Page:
• Open Access English
    Authors: 
    Kajanto, Karita; Straneo, Fiammetta; Nisancioglu, Kerim;
    Project: EC | ICE2ICE (610055)

    The role of icebergs in narrow fjords hosting marine terminating glaciers in Greenland is poorly understood, even though icebergs provide a substantial freshwater flux that can exceed the subglacial discharge. Iceberg melt is distributed at depth, contributing to fjord stratification, thus impacting melt and dynamics of the glacier front. We model the high-silled Ilulissat Icefjord in Western Greenland with the MITgcm ocean model, using the IceBerg package to study the effect of icebergs on fjord properties, and compare our results with available observations from 2014. We find the subglacial discharge plume to be the primary driver of the seasonality of circulation, glacier melt and iceberg melt. Icebergs are necessary to include to correctly understand the properties of Ilulissat Icefjord, since they modify the fjord in three main ways: First, icebergs cool and freshen the water column within their vertical extent; Second, icebergs depress the neutral buoyancy depth of the plume and the outflow route of glacially modified water; Third, icebergs modify the deep basin, below their vertical extent, due to both increased entrainment of glacially modified water into the fjord, and iceberg modification of the incoming ambient water. Furthermore, the depressed neutral buoyancy depth of the plume limits melt to the deep section of the front of Sermeq Kujalleq (Jakobshavn Isbræ) even during peak summer, and thus promotes undercutting. We postulate that the impact of icebergs on the neutral buoyancy depth of the plume is a key mechanism connecting iceberg melange and glacier calving, independent of mechanical support.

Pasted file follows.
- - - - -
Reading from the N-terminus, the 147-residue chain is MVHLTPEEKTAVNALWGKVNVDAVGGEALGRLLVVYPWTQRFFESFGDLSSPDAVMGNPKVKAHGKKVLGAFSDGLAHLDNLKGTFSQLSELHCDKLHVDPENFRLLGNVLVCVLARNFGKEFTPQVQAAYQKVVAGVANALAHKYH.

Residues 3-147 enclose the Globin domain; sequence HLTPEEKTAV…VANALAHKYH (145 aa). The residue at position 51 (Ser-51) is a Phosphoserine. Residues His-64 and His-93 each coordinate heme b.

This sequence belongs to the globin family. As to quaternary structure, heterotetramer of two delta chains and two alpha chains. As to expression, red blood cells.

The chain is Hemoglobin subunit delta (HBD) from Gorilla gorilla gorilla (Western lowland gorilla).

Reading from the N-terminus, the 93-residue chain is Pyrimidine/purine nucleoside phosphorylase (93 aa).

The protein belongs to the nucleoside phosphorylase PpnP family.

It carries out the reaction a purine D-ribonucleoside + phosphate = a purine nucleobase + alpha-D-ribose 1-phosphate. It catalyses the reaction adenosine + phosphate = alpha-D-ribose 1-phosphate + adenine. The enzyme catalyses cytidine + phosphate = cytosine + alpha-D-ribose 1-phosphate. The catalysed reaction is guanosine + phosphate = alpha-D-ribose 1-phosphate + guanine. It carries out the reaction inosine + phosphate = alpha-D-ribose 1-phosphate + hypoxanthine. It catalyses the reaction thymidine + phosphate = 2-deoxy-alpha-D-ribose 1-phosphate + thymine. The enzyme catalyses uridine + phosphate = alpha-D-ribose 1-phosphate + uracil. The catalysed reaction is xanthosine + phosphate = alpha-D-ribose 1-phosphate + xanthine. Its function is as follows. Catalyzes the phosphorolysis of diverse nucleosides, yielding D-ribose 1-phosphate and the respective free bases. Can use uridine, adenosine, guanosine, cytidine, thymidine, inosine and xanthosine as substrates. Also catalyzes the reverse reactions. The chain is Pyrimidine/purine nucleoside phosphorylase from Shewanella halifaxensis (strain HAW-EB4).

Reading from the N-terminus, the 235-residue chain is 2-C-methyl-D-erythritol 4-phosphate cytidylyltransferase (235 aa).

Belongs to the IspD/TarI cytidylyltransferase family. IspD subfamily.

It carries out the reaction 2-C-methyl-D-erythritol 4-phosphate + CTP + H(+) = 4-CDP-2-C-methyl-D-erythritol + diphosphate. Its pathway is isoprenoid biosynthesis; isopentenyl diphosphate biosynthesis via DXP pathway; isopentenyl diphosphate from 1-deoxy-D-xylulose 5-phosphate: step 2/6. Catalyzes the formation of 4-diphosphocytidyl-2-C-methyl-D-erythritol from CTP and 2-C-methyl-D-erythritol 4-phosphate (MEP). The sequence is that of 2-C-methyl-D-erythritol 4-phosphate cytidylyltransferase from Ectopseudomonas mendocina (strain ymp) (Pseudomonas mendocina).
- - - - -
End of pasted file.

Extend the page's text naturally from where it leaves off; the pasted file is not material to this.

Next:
• Open Access English
    Authors: 
    Ribotti, Alberto; Sorgente, Roberto; Pessini, Federica; Cucco, Andrea; Quattrocchi, Giovanni; Borghini, Mireno;
    Project: EC | COMMON SENSE (614155), EC | MYOCEAN2 (283367)